Paris: With Pen and Pencil eBook

This eBook from the Gutenberg Project consists of approximately 239 pages of information about Paris.

It was about this time that the dramatist received the keenest blow which he had experienced hi his lifetime, and which broke his heart.  Madame de Maintenon was his warm friend, and was extremely fond of his society.  The country was at that time in great distress, and she conversed with the poet upon the subject.  She was much pleased with his observations, and asked him to commit them to paper, promising that what he should write should be seen by no eye but her own.  He complied with her request, and while she was one day reading his essay, the king suddenly entered, and casting his eye upon the paper, demanded the name of the author.  Madame de Maintenon broke her promise, and gave the name of the writer.  The king was very angry, and asked, “Does he think that he knows everything because he writes verses?”

Madame de Maintenon saw at once that the king was much displeased, and felt it to be her duty to inform the poet, that he might stay away from court for a while, until the monarch’s anger died away.  Racine was plunged into the deepest distress, and grew daily weak and ill.  He wandered over the park of Versailles, hoping to accidentally meet Madame de Maintenon, for she did not dare to receive him publicly.  He at length met her, and she promised that she would yet bring pleasanter days to the poet—­that the cloud would soon pass away.  He replied with great melancholy that no fair weather would return for him.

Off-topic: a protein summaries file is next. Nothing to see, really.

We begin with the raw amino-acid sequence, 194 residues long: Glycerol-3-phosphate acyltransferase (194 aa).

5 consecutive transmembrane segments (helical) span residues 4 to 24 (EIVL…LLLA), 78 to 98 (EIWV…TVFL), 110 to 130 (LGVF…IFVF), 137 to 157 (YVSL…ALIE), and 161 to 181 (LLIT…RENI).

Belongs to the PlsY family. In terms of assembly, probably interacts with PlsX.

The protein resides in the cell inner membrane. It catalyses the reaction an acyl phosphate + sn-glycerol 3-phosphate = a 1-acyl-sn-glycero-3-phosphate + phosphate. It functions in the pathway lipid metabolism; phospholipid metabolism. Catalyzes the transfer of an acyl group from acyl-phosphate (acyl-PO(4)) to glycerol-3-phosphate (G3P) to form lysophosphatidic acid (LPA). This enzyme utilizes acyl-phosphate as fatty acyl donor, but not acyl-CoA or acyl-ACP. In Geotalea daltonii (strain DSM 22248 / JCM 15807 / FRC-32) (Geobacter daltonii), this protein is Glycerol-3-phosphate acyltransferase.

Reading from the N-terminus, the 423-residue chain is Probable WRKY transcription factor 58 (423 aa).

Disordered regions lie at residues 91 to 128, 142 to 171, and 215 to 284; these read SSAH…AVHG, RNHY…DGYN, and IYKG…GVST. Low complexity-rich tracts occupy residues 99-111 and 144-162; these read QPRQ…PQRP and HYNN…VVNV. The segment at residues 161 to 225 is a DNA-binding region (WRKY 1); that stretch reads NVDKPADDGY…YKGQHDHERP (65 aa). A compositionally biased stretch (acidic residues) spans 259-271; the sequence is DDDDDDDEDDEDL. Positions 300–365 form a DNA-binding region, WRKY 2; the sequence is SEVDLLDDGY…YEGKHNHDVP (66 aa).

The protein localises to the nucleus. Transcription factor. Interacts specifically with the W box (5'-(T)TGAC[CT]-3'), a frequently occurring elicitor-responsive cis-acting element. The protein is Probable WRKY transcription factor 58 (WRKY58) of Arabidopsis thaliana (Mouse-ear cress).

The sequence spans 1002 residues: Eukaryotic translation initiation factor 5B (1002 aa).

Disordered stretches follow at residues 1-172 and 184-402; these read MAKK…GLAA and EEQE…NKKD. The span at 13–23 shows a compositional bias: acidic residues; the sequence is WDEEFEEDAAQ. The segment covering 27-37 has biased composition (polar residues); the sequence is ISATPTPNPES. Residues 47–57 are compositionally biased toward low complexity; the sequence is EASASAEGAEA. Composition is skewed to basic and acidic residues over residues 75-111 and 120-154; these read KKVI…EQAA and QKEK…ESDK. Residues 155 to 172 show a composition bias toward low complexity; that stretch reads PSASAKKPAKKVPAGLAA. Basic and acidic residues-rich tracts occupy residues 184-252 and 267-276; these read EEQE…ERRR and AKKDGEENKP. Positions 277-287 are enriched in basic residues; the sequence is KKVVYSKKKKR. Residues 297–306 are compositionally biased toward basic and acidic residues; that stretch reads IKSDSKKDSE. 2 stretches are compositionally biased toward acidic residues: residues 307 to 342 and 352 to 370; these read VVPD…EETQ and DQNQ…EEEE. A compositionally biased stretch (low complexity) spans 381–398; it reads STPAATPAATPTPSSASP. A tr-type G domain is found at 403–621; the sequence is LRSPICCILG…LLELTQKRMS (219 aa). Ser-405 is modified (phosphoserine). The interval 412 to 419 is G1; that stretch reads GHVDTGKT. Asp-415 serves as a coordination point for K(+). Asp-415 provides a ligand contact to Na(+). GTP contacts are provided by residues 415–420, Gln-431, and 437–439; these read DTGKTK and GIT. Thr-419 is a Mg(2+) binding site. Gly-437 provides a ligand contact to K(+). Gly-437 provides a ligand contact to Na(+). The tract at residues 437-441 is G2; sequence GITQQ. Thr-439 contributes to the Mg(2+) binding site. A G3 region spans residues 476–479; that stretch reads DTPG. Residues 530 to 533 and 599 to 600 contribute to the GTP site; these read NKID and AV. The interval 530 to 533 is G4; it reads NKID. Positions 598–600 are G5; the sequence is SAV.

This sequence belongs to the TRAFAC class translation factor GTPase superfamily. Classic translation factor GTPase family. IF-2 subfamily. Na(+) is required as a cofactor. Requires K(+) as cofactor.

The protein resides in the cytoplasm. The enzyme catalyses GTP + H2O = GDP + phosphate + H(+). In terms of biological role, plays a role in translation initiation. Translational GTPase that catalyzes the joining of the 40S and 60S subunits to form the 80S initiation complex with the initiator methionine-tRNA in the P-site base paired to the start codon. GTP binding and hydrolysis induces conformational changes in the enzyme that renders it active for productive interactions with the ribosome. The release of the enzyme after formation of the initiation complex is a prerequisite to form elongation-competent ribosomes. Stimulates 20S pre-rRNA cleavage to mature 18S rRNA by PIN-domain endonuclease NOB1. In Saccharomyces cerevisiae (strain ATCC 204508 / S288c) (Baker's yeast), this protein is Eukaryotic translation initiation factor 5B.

One day, while in his study, he was seized with a sudden illness, and was obliged to take at once to his bed.  An abscess in his liver had closed, though this was not known at the time.  His disease grew very painful, and he became more patient and resigned.  As death drew near, his original sweetness of disposition came back to him, and his deep melancholy fled away.  The nobles of the court gathered around his bed-side, and the king sent to make inquiries as to his condition.  He arranged all his pecuniary affairs.  Boileau was with him, and when he bade him farewell, he said, “I look on it as a happiness that I die before you.”

When the physicians had discovered the abscess in his liver, they resolved upon an operation, and he consented, though with no hope of saving his life.  He said, “The physicians try to give me hope, and God could restore me; but the work of death is done.”  In three more days he expired, in his sixtieth year.  Thus lived and died one of the most brilliant men in the history of France.

CHAPTER XII

THE FABULIST—­THE INFIDEL—­THE COMIC WRITER

THE FABULIST.

Copyrights
Project Gutenberg
Paris: With Pen and Pencil from Project Gutenberg. Public domain.
Follow Us on Facebook